Last year saw the ranks of the world's jet set, and their millions, finally surpass pre-crisis levels. But because of the nosedive they took in 2008, they now have more complex demands than ever before. And advisors had better be prepared to provide a more highly integrated package of services, according to a new study.

The 15th annual World Wealth Report from Merrill Lynch Global Wealth Management and Capgemini takes the glass-is-half-full approach, saying there is good news and better news after the crisis.

The survey of the high-net-worth individuals—those with investable assets of $1 million—found that rich sliver of the population grew 8.3% to 10.9 million last year. And their assets climbed to $42.7 trillion. (Pre-crisis high was $40.7 trillion.)

And the ultra—high net worth population—$30 million and more—rose 10.2% while its wealth climbed 11.5%. Those increases are the good news.

Even better is that the significant majority of them say they have trust and confidence in their wealth management advisors and their firms. That's a significant improvement from 2008, when nearly half the shell-shocked respondents said they had lost trust in their advisors and firms. But high-net-worth clients are still relatively cautious in their asset allocations, with large slugs in fixed income and cash.

So three years later, what's changed? For a start, large numbers said capital preservation was "extremely important" (42%) or "important" (46%). At the same time, effective portfolio management was "important" to 49% and "extremely important" to another 30%.

These still-nervous well heeled clients have new priorities, including a desire for specialized advice, "important" to 48% and "extremely important" to a further 25%.

This means advisors must provide a higher degree of responsiveness and flexibility than in the past. It will be critical to combine abilities from across an advisor's firm, including the corporate, private or investment bank.

The good news for bank-based advisors is that they've got a head start on those at boutique investment firms or pure wealth managers. "Post crisis, there's been a fundamental shift in providers, many of the advisors are part of banks," said John Thiel, head of US Wealth Management and the Private Banking & Investment Group at Merrill Lynch Global Wealth Management. "Either you have the capability or are gaining the capacities to be relevant to clients across the whole wealth management spectrum—investment management, banking, liquidity and lending, as well as wealth structuring [estate planning].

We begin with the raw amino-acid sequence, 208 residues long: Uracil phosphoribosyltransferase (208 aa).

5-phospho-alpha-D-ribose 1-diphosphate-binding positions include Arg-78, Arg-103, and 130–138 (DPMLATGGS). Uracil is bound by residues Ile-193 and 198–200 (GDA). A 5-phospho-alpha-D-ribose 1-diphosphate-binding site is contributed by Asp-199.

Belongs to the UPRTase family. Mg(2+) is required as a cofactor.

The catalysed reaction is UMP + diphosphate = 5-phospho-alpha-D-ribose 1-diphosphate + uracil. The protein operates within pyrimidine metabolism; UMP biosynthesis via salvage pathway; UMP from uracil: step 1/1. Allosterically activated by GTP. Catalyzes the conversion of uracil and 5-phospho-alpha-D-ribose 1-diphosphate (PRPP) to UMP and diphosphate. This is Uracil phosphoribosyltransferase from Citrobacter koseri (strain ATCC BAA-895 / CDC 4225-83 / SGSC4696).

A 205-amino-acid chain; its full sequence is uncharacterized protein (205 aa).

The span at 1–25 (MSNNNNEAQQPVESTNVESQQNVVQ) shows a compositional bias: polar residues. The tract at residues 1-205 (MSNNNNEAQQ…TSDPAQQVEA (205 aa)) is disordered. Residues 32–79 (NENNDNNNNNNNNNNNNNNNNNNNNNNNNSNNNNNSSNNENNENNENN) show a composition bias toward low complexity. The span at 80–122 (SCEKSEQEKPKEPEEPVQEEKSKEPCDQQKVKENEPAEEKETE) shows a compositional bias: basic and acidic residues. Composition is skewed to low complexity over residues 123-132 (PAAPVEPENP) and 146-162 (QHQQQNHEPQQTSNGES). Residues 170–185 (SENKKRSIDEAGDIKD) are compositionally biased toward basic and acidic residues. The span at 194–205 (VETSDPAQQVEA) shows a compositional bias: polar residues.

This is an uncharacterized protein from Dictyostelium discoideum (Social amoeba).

What the clients are saying to us is, 'We like our relationship with you very much. We have confidence in you, that confidence has been regained for the most part since the crisis. If you have those capabilities we'd love to work with you, but you've got to tell us about them,'" Thiel said.

He said the report found that many clients have been unsatisfied with their access to services. For example, they would like help from the investment bank with selling their businesses, or the commercial bank with liquidity needs. "The client wants to leverage the relationship across the entire entity, and they want the introduction to come through their advisor," Thiel said.

If clients do not ask what the organization can do for them, Thiel said advisors must tell them. An easy way to introduce new ideas is at the quarterly or semi-annual review.

He suggested breaking the topics into separate meetings, because, "We know there's only so much information clients can take in at once." He suggested starting with banking or investments, probably using retirement or cash flow as a jumping-off point. Then he suggests moving into other areas like mortgages or other debt, and saving the wealth structuring piece until the last.

William Sullivan, Global Head of Market Intelligence at Capgemini, said that after years of working to leverage all parts of an organization with an eye to synergies, what's different this time is that efforts should be client-driven.

"Advisors should really think about where client demands are: preferred financing for entrepreneurs, unique investment opportunities through the bank and leveraging the expertise of private banking during the wealth creation element as well as expert advice across the units," Sullivan said.

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